• Short Game Focus: While driving distance is essential, a significant portion of the game occurs within the short and mid-range distances. A strong-putting game complements a solid short game, allowing players to capitalize on accurate approach shots.

Basic Types of Putts in Disc Golf

Following are some basic types of putts in disc Golf

Spin Putt: When Distance and Wind Call the Shots

You’re facing a long-distance putt, and the wind is gusty. A standard throw might not cut it. This is when you opt for the spin putt. You align your body, grip the disc just so, and release it with a firm flick of your wrist in one smooth motion. The spinning disc cuts through the wind, and you watch as it sails into the basket. The spin putt is all about harnessing the power of rotation to maintain speed and direction, even under less-than-ideal conditions. It’s your go-to for long-distance and windy situations.

Push Putt: Accuracy Over Flash

Picture a different scenario: You’re relatively close to the basket, with no wind or obstacles. In this case, a spin putt might be overkill. You switch gears and prepare for a push putt. With your weight balanced and focusing on a straight line from your hand to the basket, you push the disc forward using power from your legs and core. The disc travels in a straight, accurate line and drops neatly into the basket—no frills, no drama—just a point on the board. The push putt is all about precision and control.

Turbo Putt: Over and Beyond Obstacles

Picture a large bush or low-hanging branch standing between you and a successful putt. A standard throwing style won’t work here; you need something to overcome the obstacle. Enter the turbo putt. You grip the disc differently, almost like a waiter holding a tray. Then, you loft the disc over the block with a flick of the wrist and a guiding hand. It’s not the most common technique, but it can be a game-saver in situations where you have to clear something.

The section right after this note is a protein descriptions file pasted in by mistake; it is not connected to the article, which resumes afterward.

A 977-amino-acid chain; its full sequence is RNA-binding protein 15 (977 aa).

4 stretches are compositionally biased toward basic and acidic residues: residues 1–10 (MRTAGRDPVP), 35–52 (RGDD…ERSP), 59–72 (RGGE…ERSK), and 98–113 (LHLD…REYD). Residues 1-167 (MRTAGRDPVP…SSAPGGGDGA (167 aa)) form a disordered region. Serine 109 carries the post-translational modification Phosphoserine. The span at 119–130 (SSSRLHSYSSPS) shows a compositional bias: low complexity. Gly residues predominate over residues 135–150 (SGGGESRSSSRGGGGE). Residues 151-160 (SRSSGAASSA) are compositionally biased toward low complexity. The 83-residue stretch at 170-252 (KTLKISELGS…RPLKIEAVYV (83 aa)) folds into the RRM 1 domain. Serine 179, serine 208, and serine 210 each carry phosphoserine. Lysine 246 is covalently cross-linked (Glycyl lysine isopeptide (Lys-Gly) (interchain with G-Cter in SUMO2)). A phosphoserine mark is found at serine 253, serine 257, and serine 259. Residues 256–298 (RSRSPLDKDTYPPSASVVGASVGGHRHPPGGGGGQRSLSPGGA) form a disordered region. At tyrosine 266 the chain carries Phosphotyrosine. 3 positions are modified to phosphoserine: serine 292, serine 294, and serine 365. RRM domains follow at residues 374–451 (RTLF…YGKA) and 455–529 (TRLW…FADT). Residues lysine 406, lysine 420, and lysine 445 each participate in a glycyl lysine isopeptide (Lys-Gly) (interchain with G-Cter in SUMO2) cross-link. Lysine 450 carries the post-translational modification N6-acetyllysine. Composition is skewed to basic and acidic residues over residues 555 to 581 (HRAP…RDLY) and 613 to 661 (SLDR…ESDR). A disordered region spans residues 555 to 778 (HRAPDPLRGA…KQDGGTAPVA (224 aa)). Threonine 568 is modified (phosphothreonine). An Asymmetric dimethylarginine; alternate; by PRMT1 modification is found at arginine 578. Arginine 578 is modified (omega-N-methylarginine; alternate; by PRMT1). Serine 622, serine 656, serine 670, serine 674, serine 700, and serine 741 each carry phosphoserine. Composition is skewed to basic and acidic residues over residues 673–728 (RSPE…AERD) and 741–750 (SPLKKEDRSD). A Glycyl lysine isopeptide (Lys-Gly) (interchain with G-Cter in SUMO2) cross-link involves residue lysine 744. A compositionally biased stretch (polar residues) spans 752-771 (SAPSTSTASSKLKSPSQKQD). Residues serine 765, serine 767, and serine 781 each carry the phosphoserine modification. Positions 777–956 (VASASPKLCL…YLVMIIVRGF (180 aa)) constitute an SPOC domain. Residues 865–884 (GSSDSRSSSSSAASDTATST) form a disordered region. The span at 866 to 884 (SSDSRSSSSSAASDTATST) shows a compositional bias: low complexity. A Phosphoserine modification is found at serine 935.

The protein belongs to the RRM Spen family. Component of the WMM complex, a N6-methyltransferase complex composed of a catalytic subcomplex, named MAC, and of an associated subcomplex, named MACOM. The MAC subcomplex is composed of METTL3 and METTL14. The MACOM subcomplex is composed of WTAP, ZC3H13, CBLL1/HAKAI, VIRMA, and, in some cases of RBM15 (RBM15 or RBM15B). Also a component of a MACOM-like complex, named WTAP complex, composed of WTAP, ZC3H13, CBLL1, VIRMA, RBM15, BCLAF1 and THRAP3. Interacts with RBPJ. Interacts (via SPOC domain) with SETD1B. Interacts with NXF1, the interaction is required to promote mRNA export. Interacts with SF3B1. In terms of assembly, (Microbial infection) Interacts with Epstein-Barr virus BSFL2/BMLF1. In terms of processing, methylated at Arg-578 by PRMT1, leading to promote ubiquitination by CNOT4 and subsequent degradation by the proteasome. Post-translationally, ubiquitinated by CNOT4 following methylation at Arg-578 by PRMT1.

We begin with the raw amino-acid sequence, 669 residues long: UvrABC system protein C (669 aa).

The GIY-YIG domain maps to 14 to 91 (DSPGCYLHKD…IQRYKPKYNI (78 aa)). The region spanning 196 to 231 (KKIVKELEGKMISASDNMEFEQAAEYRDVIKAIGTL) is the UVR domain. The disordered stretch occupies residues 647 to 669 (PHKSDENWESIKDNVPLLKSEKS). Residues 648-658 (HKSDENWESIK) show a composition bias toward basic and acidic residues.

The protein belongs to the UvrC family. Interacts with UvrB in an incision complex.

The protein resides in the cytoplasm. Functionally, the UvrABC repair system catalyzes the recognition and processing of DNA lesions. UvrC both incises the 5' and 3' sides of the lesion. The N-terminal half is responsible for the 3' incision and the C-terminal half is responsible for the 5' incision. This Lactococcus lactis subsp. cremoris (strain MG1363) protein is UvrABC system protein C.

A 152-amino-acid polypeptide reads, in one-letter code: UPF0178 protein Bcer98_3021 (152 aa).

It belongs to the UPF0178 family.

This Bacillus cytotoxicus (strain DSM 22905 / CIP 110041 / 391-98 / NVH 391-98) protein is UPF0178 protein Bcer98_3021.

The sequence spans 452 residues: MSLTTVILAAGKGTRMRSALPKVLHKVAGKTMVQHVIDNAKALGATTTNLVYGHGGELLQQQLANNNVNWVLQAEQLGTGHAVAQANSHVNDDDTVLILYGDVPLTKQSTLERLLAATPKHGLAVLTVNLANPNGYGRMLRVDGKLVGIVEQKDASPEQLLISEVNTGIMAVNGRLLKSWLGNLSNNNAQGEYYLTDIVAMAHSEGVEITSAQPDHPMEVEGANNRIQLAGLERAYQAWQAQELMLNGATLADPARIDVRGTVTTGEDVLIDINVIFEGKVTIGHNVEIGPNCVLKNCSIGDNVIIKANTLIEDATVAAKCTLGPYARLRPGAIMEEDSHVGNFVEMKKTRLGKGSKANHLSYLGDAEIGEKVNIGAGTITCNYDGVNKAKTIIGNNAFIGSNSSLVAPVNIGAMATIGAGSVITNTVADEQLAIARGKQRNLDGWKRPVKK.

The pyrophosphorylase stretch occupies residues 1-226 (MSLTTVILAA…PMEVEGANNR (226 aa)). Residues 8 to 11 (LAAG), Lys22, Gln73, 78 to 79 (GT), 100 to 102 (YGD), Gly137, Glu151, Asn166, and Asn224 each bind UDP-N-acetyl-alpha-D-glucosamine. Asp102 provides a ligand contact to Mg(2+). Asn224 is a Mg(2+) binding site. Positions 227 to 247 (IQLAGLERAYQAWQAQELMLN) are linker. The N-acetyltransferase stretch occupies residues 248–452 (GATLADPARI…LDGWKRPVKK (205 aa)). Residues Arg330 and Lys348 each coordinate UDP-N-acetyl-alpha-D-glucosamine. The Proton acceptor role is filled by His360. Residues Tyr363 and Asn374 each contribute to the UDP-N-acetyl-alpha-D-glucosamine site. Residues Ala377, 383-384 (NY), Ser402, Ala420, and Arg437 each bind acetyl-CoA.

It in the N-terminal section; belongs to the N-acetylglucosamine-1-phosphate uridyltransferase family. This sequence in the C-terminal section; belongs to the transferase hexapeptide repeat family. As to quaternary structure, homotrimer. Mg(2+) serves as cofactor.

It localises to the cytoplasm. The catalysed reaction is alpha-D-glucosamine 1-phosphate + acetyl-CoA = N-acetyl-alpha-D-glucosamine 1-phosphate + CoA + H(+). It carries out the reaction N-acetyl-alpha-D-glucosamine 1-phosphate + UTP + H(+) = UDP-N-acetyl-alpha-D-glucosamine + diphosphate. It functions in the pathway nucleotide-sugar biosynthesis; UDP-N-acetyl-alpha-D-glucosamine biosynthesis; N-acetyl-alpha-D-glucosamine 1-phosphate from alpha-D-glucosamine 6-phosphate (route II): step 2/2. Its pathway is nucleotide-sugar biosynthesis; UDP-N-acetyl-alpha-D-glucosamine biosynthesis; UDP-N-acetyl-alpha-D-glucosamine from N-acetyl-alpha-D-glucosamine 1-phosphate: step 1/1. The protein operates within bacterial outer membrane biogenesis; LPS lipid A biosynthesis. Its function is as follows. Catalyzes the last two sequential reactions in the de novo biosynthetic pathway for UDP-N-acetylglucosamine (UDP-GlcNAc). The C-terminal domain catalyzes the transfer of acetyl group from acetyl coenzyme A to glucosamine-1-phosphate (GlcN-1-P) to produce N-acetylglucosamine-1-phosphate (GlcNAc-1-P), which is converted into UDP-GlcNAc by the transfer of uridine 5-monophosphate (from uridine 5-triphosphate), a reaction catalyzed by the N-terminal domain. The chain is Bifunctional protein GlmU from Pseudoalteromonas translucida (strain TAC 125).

Straddle Putt: When You Need Flexibility and Stability

Imagine your disc has landed in a spot crowded with trees or next to an out-of-bounds line. You can’t stand directly behind the disc as you usually would. This calls for a straddle putt. You spread your legs wide, aligning them with the basket, and execute a putt that’s more about balance and aim than power or spin. It may look unconventional, but the straddle putt can be your best friend when you’re in a tight spot.

Whether it’s a spin, push, turbo, or straddle putt, mastering each technique gives you more tools to tackle any situation. As we continue through this guide, you’ll learn more about executing these putts with precision and confidence.

pro tips for putting in disc golf
Pro tips how to putt in Disc Golf


In short, how to putt in Disc Golf isn’t just about that final shot; it’s a psychological lever, a decisive force that separates casual players from serious competitors. It’s the art of turning missed opportunities into celebratory moments, of converting pressure into poise. As you’ve walked through the essentials of grip, stance, technique, and even the mental game, you’ve come to recognize the irrefutable truth.

So what are you waiting for? It’s time to make the art of putting in disc golf second nature. With determination, practice, and the right mindset, the basket is not just your target—it’s your destiny. Thank you for allowing us to guide you on this journey. Now, go out there and make those putts count. Your road to mastery has just begun.


There are primarily four basic types of putts in disc golf: Spin Putt, Push Putt, Turbo Putt, and Straddle Putt. Each has advantages and techniques, so it’s worth trying them to see which suits your style and your playing conditions.

Consider weight, grip, and diameter when choosing a disc for putting. Some popular choices among professionals include the Aviar, Wizard, and Judge. But remember the “right disc” is highly individual and should align with your comfort and playing style.

Pros often emphasize the importance of commitment to each shot, simplifying your technique, controlled breathing, consistent routine, and the need to relax before making a putt.

Declan Hodgson
Written by
Declan Hodgson

Meet Declan Hodgson, your disc golf sherpa at Navigating the twists and turns of the sport, I’m here to guide you through the world of discs, gear, and the pursuit of that perfect throw.